Date of Graduation


Document Type


Degree Type



Eberly College of Arts and Sciences



Committee Chair

Cynthia M. Anderson.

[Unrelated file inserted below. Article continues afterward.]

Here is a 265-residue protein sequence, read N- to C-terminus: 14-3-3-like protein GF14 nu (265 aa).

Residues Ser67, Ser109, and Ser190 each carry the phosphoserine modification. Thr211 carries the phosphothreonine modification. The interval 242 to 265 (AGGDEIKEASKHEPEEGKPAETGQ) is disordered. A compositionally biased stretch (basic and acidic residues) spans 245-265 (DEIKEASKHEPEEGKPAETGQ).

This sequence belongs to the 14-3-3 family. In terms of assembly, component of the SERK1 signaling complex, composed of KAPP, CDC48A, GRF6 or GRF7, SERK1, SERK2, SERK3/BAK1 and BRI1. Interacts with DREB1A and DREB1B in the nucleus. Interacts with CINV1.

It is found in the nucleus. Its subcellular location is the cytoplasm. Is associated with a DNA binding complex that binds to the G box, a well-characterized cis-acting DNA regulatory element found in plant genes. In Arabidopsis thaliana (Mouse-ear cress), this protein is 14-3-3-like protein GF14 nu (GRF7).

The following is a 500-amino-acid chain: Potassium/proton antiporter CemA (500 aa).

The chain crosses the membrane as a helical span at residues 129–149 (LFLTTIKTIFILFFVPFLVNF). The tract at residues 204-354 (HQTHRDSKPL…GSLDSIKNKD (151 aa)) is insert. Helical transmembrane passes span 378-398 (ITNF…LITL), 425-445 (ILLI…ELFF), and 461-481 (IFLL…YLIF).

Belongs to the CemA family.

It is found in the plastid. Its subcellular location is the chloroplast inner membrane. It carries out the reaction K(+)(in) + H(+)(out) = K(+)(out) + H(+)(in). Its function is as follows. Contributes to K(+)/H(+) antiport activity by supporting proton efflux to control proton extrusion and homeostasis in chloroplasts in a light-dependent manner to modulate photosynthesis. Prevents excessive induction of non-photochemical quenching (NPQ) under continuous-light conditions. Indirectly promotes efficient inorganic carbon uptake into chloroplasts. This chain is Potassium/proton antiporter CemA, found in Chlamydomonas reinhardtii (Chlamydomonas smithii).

Few studies have demonstrated conclusively that the use of punishment in the presence of an antecedent stimulus can bring responding under control of that stimulus. The purpose of this study was to determine stereotypy could be controlled by antecedent stimuli due to a differential history of punishment, and, if so, whether participants would then request the stimulus correlated with nonpunishment. Three adults with mental retardation participated. In Experiment 1, analog functional analyses were conducted to develop hypotheses about the effects of environmental variables on participants' repetitive behaviors. Results of Experiment 1 suggested that the responding of all participants likely was sensory maintained. The purpose of Experiment 2 was to determine whether responding could be brought under antecedent stimulus control using punishment. Obtained results suggest that stimulus control was achieved with all participants. The purpose of Experiment 3 was to determine whether participants would acquire a response maintained by access to the stimulus conditions correlated with nonpunishment, and if a practical intervention for stereotypy then could be developed. Results suggest that for two of three participants, such a mand was acquired and for all participants, practical interventions using stimulus control and mand training were developed. Overall, results obtained in this study contribute to the literature by demonstrating that it is possible to obtain antecedent stimulus control using punishment. The results have implications for the development of antecedent interventions for stereotypy, as it may be possible to control responding such that it occurs only in situations where it is "appropriate" (e.g., when the individual is alone).